Previous work from our lab demonstrated that social environment influences the progression of atherosclerosis in genetically hyperlipidemic rabbits. The purpose of the current study was to examine behavioral and physiological responses associated with these distinct chronic social conditions. Normolipidemic rabbits were exposed to one of three social environments for 4. hours/day over 20. weeks: 1) an Unstable Group in which animals were paired weekly with a different unfamiliar rabbit, 2) a Stable Group in which rabbits were paired with the same littermate for the entire study, and 3) an Individually Caged Group in which animals were socially isolated. It was found that the Unstable Group, characterized by increased agonistic behavior and relatively less affiliative behavior, exhibited physiological responses indicative of chronic stress (increased urinary norepinephrine, plasma cortisol, splenic weight, and decreased visceral fat and body weight compared to the other groups). These animals also had increased acute plasma oxytocin responses relative to the other groups 10. minutes into the social pairing. In contrast, the Stable Group exhibited more affiliative behavior and less stressful physiological and tissue responses. The Individually Caged Group had elevated urinary norepinephrine relative to the Stable Group, and they exhibited higher heart rates at the end of the study compared to the other groups, suggesting that this social environment is also associated with chronic sympathetic arousal. It was concluded that distinct social contexts lead to different patterns of behavioral and physiological responses, and these responses are relevant to the pathophysiology of atherosclerosis and cardiovascular disease.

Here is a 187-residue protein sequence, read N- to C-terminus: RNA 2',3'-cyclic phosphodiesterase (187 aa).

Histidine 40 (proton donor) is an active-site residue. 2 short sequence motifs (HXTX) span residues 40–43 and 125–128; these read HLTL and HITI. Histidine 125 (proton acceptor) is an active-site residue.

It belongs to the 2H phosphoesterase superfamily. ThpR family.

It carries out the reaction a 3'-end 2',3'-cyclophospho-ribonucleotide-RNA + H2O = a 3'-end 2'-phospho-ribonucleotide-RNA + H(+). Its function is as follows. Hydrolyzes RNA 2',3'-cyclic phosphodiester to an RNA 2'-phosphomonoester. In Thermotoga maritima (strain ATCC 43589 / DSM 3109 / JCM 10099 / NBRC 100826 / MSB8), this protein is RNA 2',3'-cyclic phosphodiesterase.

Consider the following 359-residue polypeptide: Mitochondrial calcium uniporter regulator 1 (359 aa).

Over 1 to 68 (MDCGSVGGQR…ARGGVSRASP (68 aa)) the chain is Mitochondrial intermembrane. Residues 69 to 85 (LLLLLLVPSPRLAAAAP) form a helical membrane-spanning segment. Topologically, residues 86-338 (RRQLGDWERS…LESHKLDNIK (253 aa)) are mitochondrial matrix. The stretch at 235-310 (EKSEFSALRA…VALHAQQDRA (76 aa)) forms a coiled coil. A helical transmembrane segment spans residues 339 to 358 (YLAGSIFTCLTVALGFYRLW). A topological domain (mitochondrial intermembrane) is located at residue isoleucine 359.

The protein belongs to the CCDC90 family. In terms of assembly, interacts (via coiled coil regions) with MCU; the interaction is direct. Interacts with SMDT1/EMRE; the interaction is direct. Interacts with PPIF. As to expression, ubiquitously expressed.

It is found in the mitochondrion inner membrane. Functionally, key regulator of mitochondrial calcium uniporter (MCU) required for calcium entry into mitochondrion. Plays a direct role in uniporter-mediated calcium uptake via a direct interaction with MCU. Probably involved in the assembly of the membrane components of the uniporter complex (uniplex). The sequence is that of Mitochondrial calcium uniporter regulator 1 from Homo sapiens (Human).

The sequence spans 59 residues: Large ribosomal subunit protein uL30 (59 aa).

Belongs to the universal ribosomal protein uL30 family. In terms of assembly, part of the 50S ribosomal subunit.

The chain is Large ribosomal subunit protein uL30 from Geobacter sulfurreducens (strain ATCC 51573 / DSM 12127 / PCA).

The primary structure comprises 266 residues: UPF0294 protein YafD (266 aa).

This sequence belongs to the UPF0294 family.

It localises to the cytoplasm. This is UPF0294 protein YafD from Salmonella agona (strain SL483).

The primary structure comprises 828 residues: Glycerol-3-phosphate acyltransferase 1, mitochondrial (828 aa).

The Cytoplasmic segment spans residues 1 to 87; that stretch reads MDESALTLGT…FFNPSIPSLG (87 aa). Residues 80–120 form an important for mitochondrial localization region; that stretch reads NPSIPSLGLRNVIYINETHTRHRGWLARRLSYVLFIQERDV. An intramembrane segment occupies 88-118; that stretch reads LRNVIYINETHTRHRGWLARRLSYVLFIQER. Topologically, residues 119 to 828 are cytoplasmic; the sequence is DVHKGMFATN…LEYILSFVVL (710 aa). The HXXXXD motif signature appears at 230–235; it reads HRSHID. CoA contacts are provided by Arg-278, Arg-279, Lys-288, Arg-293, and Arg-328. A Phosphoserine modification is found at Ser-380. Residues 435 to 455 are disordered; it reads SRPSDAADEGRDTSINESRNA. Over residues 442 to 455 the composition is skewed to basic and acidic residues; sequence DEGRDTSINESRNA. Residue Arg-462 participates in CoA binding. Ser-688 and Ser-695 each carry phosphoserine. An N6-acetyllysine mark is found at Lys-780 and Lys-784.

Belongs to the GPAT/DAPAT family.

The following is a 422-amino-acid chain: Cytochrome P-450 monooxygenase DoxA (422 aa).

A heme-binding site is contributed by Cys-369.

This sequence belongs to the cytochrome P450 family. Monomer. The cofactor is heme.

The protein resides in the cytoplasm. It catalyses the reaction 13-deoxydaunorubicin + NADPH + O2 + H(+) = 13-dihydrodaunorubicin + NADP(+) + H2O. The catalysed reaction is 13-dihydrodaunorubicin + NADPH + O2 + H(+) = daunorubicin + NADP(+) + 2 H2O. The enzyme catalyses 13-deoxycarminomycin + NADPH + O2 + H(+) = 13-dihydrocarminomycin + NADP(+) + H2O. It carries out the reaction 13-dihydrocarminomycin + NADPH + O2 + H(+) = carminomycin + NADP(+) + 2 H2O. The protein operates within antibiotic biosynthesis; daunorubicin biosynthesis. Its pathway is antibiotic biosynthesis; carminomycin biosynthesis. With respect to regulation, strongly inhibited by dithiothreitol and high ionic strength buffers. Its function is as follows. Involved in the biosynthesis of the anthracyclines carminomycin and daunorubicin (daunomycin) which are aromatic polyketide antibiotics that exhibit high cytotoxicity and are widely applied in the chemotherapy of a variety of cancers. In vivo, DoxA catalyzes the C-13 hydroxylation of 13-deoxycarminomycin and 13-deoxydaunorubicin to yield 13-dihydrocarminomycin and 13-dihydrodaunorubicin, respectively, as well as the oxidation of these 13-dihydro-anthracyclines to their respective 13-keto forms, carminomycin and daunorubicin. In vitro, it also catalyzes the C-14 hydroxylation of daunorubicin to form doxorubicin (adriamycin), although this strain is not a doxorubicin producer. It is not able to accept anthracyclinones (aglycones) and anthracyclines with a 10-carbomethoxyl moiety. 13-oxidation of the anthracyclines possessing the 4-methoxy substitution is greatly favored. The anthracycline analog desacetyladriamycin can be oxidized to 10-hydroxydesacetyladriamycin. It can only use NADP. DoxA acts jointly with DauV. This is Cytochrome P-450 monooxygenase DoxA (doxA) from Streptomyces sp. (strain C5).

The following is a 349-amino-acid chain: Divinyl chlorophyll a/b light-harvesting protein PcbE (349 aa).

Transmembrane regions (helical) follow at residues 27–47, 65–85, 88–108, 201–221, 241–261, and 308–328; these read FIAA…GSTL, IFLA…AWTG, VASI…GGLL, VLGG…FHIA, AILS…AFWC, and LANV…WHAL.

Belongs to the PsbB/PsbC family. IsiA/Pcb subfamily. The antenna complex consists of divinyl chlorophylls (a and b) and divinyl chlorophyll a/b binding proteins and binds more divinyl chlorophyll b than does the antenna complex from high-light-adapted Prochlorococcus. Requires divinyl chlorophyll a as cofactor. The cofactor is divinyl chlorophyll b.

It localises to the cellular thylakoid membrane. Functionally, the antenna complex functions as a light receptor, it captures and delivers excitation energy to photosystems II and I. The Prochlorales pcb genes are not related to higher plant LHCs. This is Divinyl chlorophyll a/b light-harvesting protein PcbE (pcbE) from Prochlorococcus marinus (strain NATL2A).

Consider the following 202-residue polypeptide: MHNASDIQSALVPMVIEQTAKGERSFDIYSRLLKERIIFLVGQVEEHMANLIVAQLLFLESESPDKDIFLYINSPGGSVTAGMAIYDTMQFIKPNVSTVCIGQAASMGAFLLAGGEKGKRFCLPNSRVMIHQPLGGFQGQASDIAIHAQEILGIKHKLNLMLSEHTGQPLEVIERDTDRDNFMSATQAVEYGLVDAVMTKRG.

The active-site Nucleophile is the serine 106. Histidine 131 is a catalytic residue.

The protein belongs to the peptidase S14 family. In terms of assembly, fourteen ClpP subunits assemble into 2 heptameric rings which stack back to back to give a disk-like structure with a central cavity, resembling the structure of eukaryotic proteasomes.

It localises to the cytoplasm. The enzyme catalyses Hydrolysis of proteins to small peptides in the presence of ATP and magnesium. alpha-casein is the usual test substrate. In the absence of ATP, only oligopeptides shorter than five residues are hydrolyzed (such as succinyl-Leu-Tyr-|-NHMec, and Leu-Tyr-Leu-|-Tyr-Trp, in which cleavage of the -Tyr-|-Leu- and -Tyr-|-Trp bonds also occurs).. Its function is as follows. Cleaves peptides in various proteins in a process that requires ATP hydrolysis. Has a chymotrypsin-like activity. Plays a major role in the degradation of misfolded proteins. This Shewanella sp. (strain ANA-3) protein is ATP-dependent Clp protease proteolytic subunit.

- Chronic stress
- Social environment
ASJC Scopus subject areas
- Physiology (medical)
- Neuropsychology and Physiological Psychology